Forbes: Image quality of OLED under pressure from new LCD screens enhanced with Quantum Dot technology
The image quality of OLED is, theoretically, under pressure from new LCD screens enhanced with quantum dot technology.
Research into nanocrystals has recently been translated into the production of commercial devices. In May 2011, the company Nanosys announced a product called the Quantum Dot Enhancement Film6. This is a thin layer of quantum dots that convert the blue light of a GaN light-emitting diode into bright colours and can be used in liquid-crystal displays. Furthermore, the Amazon Kindle uses quantum dot technology for enhanced definition.
According to a new research report published by Allied Market Research (Portland, OR), the global market for quantum dots (QDs) reached $316 million in 2013 and is expected to grow to $5.04 billion by 2020 at a compound annual growth rate (CAGR) of 29.9% in the period between 2014 and 2020.
With Quantum Dot Enhancement Film, LCD makers now have an efficient mechanism for integrating quantum dots into their manufacturing processes.
After decades of research and development, the first liquid-crystal displays containing quantum dots (QDs)—molecule-sized spheres of semiconductor materials—are coming to market. These displays will have the ability to express as much as 50% more color than earlier LCDs, resulting in color performance approximately equal to or exceeding that offered by commercialized organic light-emitting diode (OLED) displays.
LCD makers are exploring several technologies for integrating QDs into their manufacturing processes. 3M's Quantum Dot Enhancement Film (3M QDEF) is proving to be an efficient and durable mechanism.
Upcoming HDTV displays like the one in this photo (top) could offer an even more brilliant image thanks to Quantum Dots. Nanosys actually grows the tiny crystals responsible for the rich colors and 3M then imbrues a transparent sheet with them. The dots block some of the blue light spectrum while helping to pump up the reds and greens.
Display experts, Displaymate, say QDs will revolutionize LCD displays over the next five years, bringing them on a par with the OLED screens favored by Apple’s main competitor.
Quantum Dot is an enhancement film layer that improves the color performance of LCD screens, like the Retina. It can also be used to enhance the color performance of TVs. Quantum Dot technology has the advantage of being able to work with existing display production lines – it’s a drop-in technology with no significant capital investment required.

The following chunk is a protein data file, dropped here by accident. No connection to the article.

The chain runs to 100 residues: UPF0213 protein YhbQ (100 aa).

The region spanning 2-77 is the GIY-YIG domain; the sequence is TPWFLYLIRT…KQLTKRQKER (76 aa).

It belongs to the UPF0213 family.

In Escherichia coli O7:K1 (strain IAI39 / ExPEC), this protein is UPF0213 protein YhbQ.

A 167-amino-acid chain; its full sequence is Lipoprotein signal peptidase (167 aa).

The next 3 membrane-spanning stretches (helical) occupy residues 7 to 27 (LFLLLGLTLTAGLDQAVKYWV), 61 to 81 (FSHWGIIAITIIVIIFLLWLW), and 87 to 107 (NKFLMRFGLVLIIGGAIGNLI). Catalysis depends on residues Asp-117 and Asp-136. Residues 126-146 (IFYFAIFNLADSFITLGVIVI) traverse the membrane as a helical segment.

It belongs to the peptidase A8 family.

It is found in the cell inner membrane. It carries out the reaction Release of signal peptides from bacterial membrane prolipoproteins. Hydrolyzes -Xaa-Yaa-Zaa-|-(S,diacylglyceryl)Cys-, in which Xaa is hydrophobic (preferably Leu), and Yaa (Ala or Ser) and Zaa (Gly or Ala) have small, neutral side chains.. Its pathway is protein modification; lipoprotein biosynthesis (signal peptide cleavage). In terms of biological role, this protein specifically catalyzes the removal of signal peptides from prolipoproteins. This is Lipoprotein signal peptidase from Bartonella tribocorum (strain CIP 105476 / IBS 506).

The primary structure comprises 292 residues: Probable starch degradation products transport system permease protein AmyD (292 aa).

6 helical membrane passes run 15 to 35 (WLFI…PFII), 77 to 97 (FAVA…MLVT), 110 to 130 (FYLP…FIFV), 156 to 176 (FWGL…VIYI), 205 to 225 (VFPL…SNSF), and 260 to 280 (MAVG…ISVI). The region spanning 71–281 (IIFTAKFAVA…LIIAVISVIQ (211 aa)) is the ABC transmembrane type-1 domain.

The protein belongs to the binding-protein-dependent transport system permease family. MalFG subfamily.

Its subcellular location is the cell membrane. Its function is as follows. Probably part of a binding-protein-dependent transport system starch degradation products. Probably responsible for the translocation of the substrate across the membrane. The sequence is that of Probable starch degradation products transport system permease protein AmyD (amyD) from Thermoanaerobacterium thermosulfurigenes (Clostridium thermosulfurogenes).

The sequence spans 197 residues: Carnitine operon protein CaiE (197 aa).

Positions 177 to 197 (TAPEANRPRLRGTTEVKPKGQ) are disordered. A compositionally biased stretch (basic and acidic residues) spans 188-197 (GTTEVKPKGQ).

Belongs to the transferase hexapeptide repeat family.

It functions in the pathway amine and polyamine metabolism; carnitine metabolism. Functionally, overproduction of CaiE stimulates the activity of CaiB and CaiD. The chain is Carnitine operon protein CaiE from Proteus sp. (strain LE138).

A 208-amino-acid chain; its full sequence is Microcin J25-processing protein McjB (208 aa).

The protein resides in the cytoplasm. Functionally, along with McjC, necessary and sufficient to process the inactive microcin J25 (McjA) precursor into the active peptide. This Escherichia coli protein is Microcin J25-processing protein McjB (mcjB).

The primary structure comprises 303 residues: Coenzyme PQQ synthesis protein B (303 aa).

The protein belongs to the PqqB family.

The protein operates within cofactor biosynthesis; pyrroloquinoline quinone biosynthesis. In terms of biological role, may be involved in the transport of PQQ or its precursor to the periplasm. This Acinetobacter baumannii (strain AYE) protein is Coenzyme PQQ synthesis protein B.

What’s doubly interesting is that there are already quantum dot technologies on the market. I wrote back in the summer that inventors Nanosys and fabricator 3M were ready to roll with quantum dot enhancement film (QDEF).
DisplayMate: 2014 Innovative Displays and Display Technologies Smartphones, Tablets, TVs, and Wearable Displays
In 2014 the most significant development for high-end LCDs will be the increased adoption of Quantum Dots by many more manufacturers, which will improve the Color Gamut, Color Accuracy, display power efficiency, brightness and/or the running time on battery for mobile displays.
"Apple has recently given up the lead in displays -- now Amazon, Google, LG, and Samsung are launching products with the best and most innovative displays."
He cited the example of an emerging LCD technology called Quantum Dots that Amazon has tapped for the Kindle Fire HDX 7 (now $199 at Amazon).
"Quantum Dots are going to revolutionize and reenergize LCDs for the next 5+ years," he wrote. "While they have been under development for many years, in 2013 they made it out of the labs and into consumer products: in some models of Sony Bravia TVs...and in the Amazon Kindle Fire HDX 7, with Quantum Dots from Nanosys," he said.
Quantum Dot displays produce highly saturated primary colors that are similar to those produced by OLED displays, according to Soneira.
Apple has filed for three new patents, according to applications published by the USPTO (via AppleInsider) today. The applications all relate to the use of quantum dot-enhanced displays, which provide a number of advantages to electronic device screens, including richer and more vibrant colors, better viewing angles and an overall better experience vs. standard LCD gadget screens.
"Quantum Dots are going to revolutionize and reenergize LCDs for the next 5+ years," Dr. Ray Soneira of DisplayMate
Quantum Dots provide an amazing super high technology performance enhancement for LCDs through a unique application of Quantum Physics. By incorporating them within the Backlight the LCDs then produce highly saturated primary colors that are similar to those produced by OLED displays, plus they also improve the brightness and power efficiency at the same time. Instead of using existing White LEDs (which have yellow phosphors) that produce a broad light spectrum that makes it hard to efficiently produce saturated colors, Quantum Dots directly convert the light from Blue LEDs into highly saturated narrow band primary colors for LCDs. And the icing on the cake is that their colors are precisely tunable during manufacture, which means they can produce the exact colors needed for high image and picture color accuracy. This eliminates the lopsided Color Gamuts and White Point errors that are present in most existing displays.